This study was approved by the Ethics Committee of the Second Affiliated Hospital of Zhengzhou University (2020009). We retrospectively analyzed the clinical data of 103 patients with ovarian cancer who underwent para-aortic lymphadenectomy up to the renal vessels and pelvic lymphadenectomy, performed by the same group of doctors between January 2017 and December 2019. After obtaining informed consent, 52 cases were administered 60 mL of pre-operative oral peanut oil 10 h before surgery, while 51 cases were not administered oral peanut oil as the control group. The diagnostic criteria for chylous leakage were as follows: (1) post-operative abdominal drainage fluid is milky or chylous; (2) triglyceride ≥110 mg/dL (1.2 mmol/L); (3) daily drainage volume ≥200 mL; and (4) microbial culture and leucocyte testing rule out infection.[4]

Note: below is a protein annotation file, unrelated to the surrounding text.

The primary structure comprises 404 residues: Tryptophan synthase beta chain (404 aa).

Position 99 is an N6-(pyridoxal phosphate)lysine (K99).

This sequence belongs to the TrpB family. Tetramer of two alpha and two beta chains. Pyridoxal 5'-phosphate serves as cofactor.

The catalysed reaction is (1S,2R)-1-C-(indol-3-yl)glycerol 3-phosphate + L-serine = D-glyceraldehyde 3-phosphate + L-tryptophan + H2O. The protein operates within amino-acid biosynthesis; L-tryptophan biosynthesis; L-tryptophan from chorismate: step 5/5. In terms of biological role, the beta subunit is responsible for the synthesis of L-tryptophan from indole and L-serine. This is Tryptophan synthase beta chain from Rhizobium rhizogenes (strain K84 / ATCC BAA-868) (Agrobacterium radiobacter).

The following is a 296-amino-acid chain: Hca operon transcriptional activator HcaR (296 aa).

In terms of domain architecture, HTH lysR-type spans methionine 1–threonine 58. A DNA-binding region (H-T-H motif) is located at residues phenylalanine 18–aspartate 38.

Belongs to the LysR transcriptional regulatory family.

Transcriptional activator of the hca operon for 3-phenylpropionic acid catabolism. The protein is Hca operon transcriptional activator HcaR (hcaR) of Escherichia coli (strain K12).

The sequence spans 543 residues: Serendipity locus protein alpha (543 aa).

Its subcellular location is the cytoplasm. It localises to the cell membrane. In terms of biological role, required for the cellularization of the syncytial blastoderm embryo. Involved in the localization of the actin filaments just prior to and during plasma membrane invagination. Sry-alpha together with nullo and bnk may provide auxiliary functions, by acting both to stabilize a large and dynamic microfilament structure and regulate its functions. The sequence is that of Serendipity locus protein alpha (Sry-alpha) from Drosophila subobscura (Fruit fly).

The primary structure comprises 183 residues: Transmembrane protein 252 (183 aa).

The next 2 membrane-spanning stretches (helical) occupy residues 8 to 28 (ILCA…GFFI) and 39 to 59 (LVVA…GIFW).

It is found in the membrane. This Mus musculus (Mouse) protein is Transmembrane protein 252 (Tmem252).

The average age of the 103 patients was 52.5 ± 8.8 years and the average body mass index was 24.15 ± 3.15 kg/m2. The histological types were serous carcinoma in 67 cases (65.05%), mucinous carcinoma in five cases (4.85%), clear cell carcinoma in 12 cases (11.65%), endometrioid carcinoma in 18 cases (17.48%), and carcinosarcoma in one case (0.97%). According to the FIGO guidelines, the surgical pathological staging was as follows: stage I in three patients (2.91%), stage II in 19 patients (18.45%), stage III in 71 patients (68.98%), and stage IV in ten patients (9.71%). The mean number of dissected pelvic and para-aortic lymph nodes was 25.77 ± 11.00 and 15.02 ± 8.57, respectively. Thirty-three patients underwent hyperthermic intraperitoneal chemotherapy. No statistically significant difference was found between the two groups in the aforementioned parameters. The difference in the incidence of chylous leakage was statistically significant, being significantly higher in the control group than in the oral peanut oil group (15.69% [8/51] vs. 3.85% [2/52], P = 0.042). The mean time of chylous leakage occurrence in these ten cases was 6.02 ± 2.35 days after surgery. Histologic types were as follows: eight cases of high-grade serous carcinoma, one case of carcinosarcoma, and one case of clear-cell carcinoma.